• The transformer shall be capable of carrying its full normal rating continuously at any tap under the conditions stated in clause 4.1 without undue stress, overheating, or the temperature rise in the hottest region exceeding 55ºC and 60ºC in oil and windings respectively.
  • The loading capabilities shall be demonstrated by a temperature rise test. This test shall be done in the presence of KPLC/REA Representatives during factory acceptance testing.
  • The transformer shall be capable of withstanding the maximum fault level at its rated voltage and impedance for 2 seconds. The design should cater for the expected lifetime of the transformer.

The transformers are of the following ratings which are generally used

Voltage ratio: – 19100V/240-0-240V

KVA ratings: – 5KVA, 10KVA, 16KVA, 20KVA and 25KVA

The specifications cover transformers of the following voltage ratio and ratings:

11000/420V: 50KVA, 100KVA, 200KVA and 315KVA

33000/420V: 50KVA, 100KVA, 200KVA and 315KVA

Impendence Voltage                                                                                                        

 The impedance voltage measured at the principal tap shall not exceed the values indicated in the following table:

Types of Transformers Rating KVA Impedance Voltage %
11/0.25KV Transformers 5 4.35
15 4.35
25 4.4
33/0.25KV Transformers 25 4.5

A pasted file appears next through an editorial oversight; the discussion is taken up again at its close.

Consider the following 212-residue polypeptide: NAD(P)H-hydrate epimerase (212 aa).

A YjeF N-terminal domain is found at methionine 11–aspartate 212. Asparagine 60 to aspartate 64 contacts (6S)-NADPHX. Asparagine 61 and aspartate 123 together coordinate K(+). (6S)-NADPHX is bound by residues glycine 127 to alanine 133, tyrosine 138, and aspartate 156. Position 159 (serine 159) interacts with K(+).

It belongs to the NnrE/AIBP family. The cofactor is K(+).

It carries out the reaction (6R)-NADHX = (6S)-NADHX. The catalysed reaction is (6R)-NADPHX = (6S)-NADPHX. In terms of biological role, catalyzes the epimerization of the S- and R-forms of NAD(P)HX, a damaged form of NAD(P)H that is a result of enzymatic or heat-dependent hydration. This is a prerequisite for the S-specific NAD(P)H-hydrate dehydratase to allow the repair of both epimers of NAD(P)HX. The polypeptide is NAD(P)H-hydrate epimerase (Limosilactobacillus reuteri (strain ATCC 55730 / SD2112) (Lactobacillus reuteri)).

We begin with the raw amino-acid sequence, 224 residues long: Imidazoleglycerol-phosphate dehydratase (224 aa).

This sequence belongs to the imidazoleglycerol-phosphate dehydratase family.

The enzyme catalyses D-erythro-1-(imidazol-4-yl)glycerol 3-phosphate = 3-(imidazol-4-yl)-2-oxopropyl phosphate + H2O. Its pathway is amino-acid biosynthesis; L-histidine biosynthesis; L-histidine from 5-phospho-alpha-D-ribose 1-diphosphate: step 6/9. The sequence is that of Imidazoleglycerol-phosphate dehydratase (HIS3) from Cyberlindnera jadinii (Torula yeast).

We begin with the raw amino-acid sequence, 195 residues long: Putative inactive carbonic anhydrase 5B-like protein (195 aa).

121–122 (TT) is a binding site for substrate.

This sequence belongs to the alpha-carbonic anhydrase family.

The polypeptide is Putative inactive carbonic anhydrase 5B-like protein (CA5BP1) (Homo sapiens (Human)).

11/0.433kV Transformers 50 4.35
100 4.35
200 4.5
315 4.5
50 4.5
33/0.433kV Transformers 100 4.5
200 4.75
315 4.75

Current power sector opportunities in Kenya and potential investments areas:

Transformer manufacturing:

In order to achieve the government’s objective of connecting one million customers, a total of 60,000 transformers will be required. It is also estimated that an additional 2,000 transformers will require repairs annually. In addition, there exists a high potential for manufacturing of other related equipment such as switchgear, insulators and meters. Indeed, the proposed factory for the manufacture of transformers will also benefit from both the EAC (East African Community) and COMESA (Common Market for Eastern and Southern Africa) markets.

The power sector is inviting in several respects as the country is actively recruiting investors to participate in a range of opportunities including renewable power generation, fossil power plants, transmission lines, and potentially new nuclear generation. Generators in Africa can barely keep up with current levels of demand, as consumption is growing at rates far outstripping those in other countries

Those who come to Kenya will find a market that derives its appeal from a combination of factors:

  • Relatively high current rates of economic growth
  • The ability to support rapid development of new infrastructure, as the power sector attempts to catch up following a long period of underinvestment
  • Legal, regulatory and financial systems that is relatively stable and familiar to western corporate professionals.

Kenya has been forced to wait up to 9 months for transformers to arrive from the suppliers in Europe and Asia; Kenya needs their own Transformer Manufacturing Plant in Kenya to achieve flexibility and to meet demand in time.” The firm said it spent in excess of Sh1 million in transformer equipment last year with replacements due to vandalism accounting for a third of the expense. Vandals in the past have been targeting copper windings and electricity cabling.

Kenya is the leading electricity generator in Eastern Africa; however, access to electricity in Kenya is only about 23 percent, while electricity penetration in rural Kenya stands at just 12%.  Both the national generator, KenGen, and the state-owned distributor, Kenya Power (formerly Kenya Power and Lighting Company, or KPLC), are developing plans to attract private capital to fund expansion.